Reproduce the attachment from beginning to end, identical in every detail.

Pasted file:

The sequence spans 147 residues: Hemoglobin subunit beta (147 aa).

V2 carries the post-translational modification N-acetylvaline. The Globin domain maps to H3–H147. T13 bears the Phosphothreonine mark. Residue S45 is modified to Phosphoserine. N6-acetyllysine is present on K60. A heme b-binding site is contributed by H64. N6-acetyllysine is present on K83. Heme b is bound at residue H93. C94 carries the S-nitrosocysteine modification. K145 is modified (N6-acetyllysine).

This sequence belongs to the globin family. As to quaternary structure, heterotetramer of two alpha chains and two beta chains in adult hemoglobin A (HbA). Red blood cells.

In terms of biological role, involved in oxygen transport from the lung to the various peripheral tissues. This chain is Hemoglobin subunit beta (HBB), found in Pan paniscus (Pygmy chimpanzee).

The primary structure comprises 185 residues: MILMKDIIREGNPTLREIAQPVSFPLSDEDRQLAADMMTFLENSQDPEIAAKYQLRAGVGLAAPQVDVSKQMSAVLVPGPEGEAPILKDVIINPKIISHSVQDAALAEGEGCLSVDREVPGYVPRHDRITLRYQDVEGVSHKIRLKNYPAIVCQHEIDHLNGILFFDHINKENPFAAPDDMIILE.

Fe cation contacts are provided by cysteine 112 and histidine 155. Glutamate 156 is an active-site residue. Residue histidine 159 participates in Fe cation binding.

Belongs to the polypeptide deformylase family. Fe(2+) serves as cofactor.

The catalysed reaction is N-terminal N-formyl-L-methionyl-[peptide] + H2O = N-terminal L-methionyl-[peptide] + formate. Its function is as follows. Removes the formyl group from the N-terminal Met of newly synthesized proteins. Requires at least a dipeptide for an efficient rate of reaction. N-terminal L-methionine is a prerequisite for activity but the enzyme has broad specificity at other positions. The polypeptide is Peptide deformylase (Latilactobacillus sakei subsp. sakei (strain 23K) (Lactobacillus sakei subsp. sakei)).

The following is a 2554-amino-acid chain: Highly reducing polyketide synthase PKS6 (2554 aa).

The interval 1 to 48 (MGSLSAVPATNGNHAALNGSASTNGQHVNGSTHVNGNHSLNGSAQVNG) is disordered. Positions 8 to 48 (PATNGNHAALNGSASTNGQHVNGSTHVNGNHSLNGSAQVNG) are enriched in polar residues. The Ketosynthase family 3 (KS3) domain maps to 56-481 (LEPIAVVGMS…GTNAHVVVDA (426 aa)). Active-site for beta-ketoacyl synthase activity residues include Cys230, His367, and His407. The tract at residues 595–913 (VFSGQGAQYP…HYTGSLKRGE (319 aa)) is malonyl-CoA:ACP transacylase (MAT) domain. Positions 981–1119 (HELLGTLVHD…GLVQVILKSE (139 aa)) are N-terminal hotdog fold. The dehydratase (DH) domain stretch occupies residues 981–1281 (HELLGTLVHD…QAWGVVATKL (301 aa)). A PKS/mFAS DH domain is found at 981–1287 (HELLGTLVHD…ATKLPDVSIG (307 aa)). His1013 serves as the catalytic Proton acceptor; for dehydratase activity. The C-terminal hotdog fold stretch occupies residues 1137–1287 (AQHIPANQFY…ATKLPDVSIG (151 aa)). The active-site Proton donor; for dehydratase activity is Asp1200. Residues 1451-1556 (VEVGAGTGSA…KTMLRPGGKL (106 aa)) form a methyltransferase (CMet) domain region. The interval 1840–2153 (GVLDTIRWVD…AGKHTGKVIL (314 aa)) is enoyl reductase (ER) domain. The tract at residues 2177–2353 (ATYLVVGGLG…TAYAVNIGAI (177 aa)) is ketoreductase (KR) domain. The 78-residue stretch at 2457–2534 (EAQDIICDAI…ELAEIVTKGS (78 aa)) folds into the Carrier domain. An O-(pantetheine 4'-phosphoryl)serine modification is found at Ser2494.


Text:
The sequence spans 147 residues: Hemoglobin subunit beta (147 aa).

V2 carries the post-translational modification N-acetylvaline. The Globin domain maps to H3–H147. T13 bears the Phosphothreonine mark. Residue S45 is modified to Phosphoserine. N6-acetyllysine is present on K60. A heme b-binding site is contributed by H64. N6-acetyllysine is present on K83. Heme b is bound at residue H93. C94 carries the S-nitrosocysteine modification. K145 is modified (N6-acetyllysine).

This sequence belongs to the globin family. As to quaternary structure, heterotetramer of two alpha chains and two beta chains in adult hemoglobin A (HbA). Red blood cells.

In terms of biological role, involved in oxygen transport from the lung to the various peripheral tissues. This chain is Hemoglobin subunit beta (HBB), found in Pan paniscus (Pygmy chimpanzee).

The primary structure comprises 185 residues: MILMKDIIREGNPTLREIAQPVSFPLSDEDRQLAADMMTFLENSQDPEIAAKYQLRAGVGLAAPQVDVSKQMSAVLVPGPEGEAPILKDVIINPKIISHSVQDAALAEGEGCLSVDREVPGYVPRHDRITLRYQDVEGVSHKIRLKNYPAIVCQHEIDHLNGILFFDHINKENPFAAPDDMIILE.

Fe cation contacts are provided by cysteine 112 and histidine 155. Glutamate 156 is an active-site residue. Residue histidine 159 participates in Fe cation binding.

Belongs to the polypeptide deformylase family. Fe(2+) serves as cofactor.

The catalysed reaction is N-terminal N-formyl-L-methionyl-[peptide] + H2O = N-terminal L-methionyl-[peptide] + formate. Its function is as follows. Removes the formyl group from the N-terminal Met of newly synthesized proteins. Requires at least a dipeptide for an efficient rate of reaction. N-terminal L-methionine is a prerequisite for activity but the enzyme has broad specificity at other positions. The polypeptide is Peptide deformylase (Latilactobacillus sakei subsp. sakei (strain 23K) (Lactobacillus sakei subsp. sakei)).

The following is a 2554-amino-acid chain: Highly reducing polyketide synthase PKS6 (2554 aa).

The interval 1 to 48 (MGSLSAVPATNGNHAALNGSASTNGQHVNGSTHVNGNHSLNGSAQVNG) is disordered. Positions 8 to 48 (PATNGNHAALNGSASTNGQHVNGSTHVNGNHSLNGSAQVNG) are enriched in polar residues. The Ketosynthase family 3 (KS3) domain maps to 56-481 (LEPIAVVGMS…GTNAHVVVDA (426 aa)). Active-site for beta-ketoacyl synthase activity residues include Cys230, His367, and His407. The tract at residues 595–913 (VFSGQGAQYP…HYTGSLKRGE (319 aa)) is malonyl-CoA:ACP transacylase (MAT) domain. Positions 981–1119 (HELLGTLVHD…GLVQVILKSE (139 aa)) are N-terminal hotdog fold. The dehydratase (DH) domain stretch occupies residues 981–1281 (HELLGTLVHD…QAWGVVATKL (301 aa)). A PKS/mFAS DH domain is found at 981–1287 (HELLGTLVHD…ATKLPDVSIG (307 aa)). His1013 serves as the catalytic Proton acceptor; for dehydratase activity. The C-terminal hotdog fold stretch occupies residues 1137–1287 (AQHIPANQFY…ATKLPDVSIG (151 aa)). The active-site Proton donor; for dehydratase activity is Asp1200. Residues 1451-1556 (VEVGAGTGSA…KTMLRPGGKL (106 aa)) form a methyltransferase (CMet) domain region. The interval 1840–2153 (GVLDTIRWVD…AGKHTGKVIL (314 aa)) is enoyl reductase (ER) domain. The tract at residues 2177–2353 (ATYLVVGGLG…TAYAVNIGAI (177 aa)) is ketoreductase (KR) domain. The 78-residue stretch at 2457–2534 (EAQDIICDAI…ELAEIVTKGS (78 aa)) folds into the Carrier domain. An O-(pantetheine 4'-phosphoryl)serine modification is found at Ser2494.